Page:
IDENTIFIED: Stacyville John Doe

On November 4, 2010, deer hunters were walking the wooded area off Route 11 in Stacyville, Maine. It was only a few days into the Maine deer season, and the woods were quiet save for the sounds of boots on leaves, the breath of men in their blaze orange, eyes trained for movement in the forest.

Stacyville lies at the foot of Mount Katahdin in Penobscot County, but almost close enough to throw a rock into Aroostook County. For anyone who grew up and went to school in Maine, you were likely assigned Donn Fendler’s book Lost on a Mountain in Maine, which documented his days, well, lost on a mountain in Maine, until he was found in Stacyville.

On that November 4th morning in 2010, someone else was found in Stacyville, too.

Remains Discovered

The deer hunters had found the badly decomposed remains of a middle-aged man. Game wardens and State Police detectives worked together to investigate the scene, and the remains were transported for autopsy the next day. Officials said there were no signs of foul play as they began to compare his description to missing persons reports in the area.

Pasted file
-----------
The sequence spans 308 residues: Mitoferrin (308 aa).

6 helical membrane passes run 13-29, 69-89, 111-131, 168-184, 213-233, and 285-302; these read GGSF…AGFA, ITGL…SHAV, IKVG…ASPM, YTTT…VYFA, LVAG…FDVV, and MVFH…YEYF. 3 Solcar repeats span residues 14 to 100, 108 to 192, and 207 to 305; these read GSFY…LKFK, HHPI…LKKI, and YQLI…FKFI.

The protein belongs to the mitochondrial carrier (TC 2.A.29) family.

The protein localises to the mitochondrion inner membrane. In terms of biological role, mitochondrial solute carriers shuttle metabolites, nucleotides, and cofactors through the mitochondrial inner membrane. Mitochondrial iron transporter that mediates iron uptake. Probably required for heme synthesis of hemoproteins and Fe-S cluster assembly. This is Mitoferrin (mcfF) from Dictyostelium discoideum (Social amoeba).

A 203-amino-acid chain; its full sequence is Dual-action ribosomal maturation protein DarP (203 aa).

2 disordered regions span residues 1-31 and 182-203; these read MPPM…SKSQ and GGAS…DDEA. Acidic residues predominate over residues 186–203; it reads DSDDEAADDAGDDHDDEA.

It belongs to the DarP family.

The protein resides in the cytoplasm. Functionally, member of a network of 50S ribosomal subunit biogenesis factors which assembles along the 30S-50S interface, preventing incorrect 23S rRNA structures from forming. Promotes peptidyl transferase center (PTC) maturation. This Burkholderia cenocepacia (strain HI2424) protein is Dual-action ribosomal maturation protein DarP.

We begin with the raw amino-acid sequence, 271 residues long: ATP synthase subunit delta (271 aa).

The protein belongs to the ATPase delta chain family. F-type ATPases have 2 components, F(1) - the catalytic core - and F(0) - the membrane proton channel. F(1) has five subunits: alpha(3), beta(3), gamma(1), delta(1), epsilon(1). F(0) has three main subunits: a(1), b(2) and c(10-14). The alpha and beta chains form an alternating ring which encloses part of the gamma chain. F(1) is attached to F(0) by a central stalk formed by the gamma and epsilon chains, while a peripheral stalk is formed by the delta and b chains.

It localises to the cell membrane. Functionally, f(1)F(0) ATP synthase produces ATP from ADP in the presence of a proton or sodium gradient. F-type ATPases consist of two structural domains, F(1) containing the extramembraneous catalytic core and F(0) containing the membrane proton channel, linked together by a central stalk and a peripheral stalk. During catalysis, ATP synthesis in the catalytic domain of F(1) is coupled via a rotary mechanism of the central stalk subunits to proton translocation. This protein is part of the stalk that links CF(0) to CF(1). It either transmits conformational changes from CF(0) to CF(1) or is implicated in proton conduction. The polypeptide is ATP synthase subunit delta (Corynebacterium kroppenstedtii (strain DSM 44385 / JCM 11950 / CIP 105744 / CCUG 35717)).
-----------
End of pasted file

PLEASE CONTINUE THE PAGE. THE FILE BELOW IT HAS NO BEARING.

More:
12 days later, with no positive ID made through missing persons reports, Maine State Police chose to release the full description of the remains in hopes that someone would recognize the man. 

He was believed to be in his 50s and was 5 feet 9 inches tall and about 150 pounds. The man was wearing a blue and white plaid button down long sleeve shirt from Vineyard Vines, a pair of St. John’s Bay khakis with a 33-inch waist and 30-inch inseam and a brown St. John’s Bay canvas jacket. His shoes were New Balance, size 10, and near his body was a black briefcase containing three empty bottles of juice and water, two bottles of bug spray, and a brown sweater.

Then there was the hat. A blue and white striped knit beanie with the name Chris stitched in all capital letters on the brim. The Bangor Daily News published a photo of the hat. It was distinctive, and probably homemade. Maybe someone would recognize it.

But a month passed, and nobody did. 

Where is Mr. Roof?

While the description did generate some leads, police told the Bangor Daily News that they had nothing solid to identify the man. A year later, still nothing. Then-State Police Spokesman Steve McCausland told Jen Lynds at the BDN, “There has been no new information in the case that I am aware of. There are no significant leads.”

For over a decade, the man known only as Chris, the Stacyville John Doe, remained unidentified. His cause of death was never released, and no one came forward to identify his remains. Media coverage faded out after 2012. 

Meanwhile, three hundred miles away in Concord, Massachusetts, people were asking, “Where is Mr. Roof?”